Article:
Sunday, June 23, 2013

writing prompts

It seems like just about everyone has some trick or technique or process they want to promote to encourage creative thought in writers who are stuck. Workshops are built around them. Books are written about them.

"Writing the Mind Alive--The Proprioceptive Method for Finding Your Authentic Voice" with Linda Thrichter Metcalf, Ph.D. and Tobin Simon, Ph.D. is one. Another is "Writing Begins with the Breath" with Laraine Herring, who uses meditation and body work to foster creativity. In Lynda Barry's workshop, "Do You Wish You Could Write?", she encourages participants to doodle while they think...specifically, to draw continuous spirals until inspiration strikes.

And all of them depend upon writing prompts--timed writing prompts--to get the writer to the page. For some people this seems to work. For me? Not so much. Nothing shuts me down like a prompt I have no interest in.
Write for ten minutes about eating cantaloupe. No.
Write about two completely different kinds of feet. No.
Describe a full moon from the point of view of someone who cannot see. Really?

I mean, I get the point. You challenge yourself. You write about topics you would ordinarily avoid. And so, you grow as a writer...unless, of course, you panic because you only have so many minutes to get something down, and you paid a lot to attend the workshop, and sooner or later you'll be expected to read what you've written...which is garbage. Your mind spins helplessly while everyone else is writing fluently and lyrically and intelligently. This actually happened to me at a workshop I attended. It brought me to tears of frustration and self-reproach by the second day.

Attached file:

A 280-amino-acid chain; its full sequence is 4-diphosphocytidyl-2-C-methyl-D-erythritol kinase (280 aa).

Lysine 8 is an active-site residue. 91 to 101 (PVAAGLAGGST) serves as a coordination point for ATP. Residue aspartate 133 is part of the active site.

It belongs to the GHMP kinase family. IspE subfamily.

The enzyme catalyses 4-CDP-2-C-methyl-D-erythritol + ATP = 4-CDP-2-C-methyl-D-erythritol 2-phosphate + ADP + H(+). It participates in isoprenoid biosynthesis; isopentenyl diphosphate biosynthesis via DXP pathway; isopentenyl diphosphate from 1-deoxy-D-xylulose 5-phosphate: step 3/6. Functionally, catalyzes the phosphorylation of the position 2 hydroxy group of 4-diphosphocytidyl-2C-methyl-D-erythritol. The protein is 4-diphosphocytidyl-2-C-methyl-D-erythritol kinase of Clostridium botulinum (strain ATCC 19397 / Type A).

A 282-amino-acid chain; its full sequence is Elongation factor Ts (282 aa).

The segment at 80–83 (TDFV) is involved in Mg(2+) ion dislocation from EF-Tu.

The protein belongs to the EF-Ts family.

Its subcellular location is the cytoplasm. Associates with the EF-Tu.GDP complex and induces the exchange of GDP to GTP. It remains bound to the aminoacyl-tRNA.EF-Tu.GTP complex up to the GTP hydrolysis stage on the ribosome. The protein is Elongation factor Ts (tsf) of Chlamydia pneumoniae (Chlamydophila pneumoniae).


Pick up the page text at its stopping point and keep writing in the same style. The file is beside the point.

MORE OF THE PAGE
I need to feel emotionally engaged with a topic before I can produce anything but gibberish. So, because I'm starting to nudge my way into creative nonfiction, I've been looking for nonfiction prompts to inspire me.
How to spend a snowy day. Yes.
Who do you know who carries a heavy burden but doesn't let it show. Yes!
A childhood secret your parents never knew. OK.
Do you like writing to a timed prompt? Or does it frustrate you? What other methods work for you when you're stuck?
“The groove is so mysterious.
We're born with it and we lose it and the world
seems to split apart before our eyes into stupid and cool.
When we get it back, the world unifies around us,
and both stupid and cool fall away.
I am grateful to those who are keepers of the groove.
The babies and the grandmas who hang on to it and help us remember
when we forget that any kind of dancing is better than no dancing at all.”
--Lynda Barry--
   We're expecting a good old-fashioned heat wave this week. Summer has arrived.

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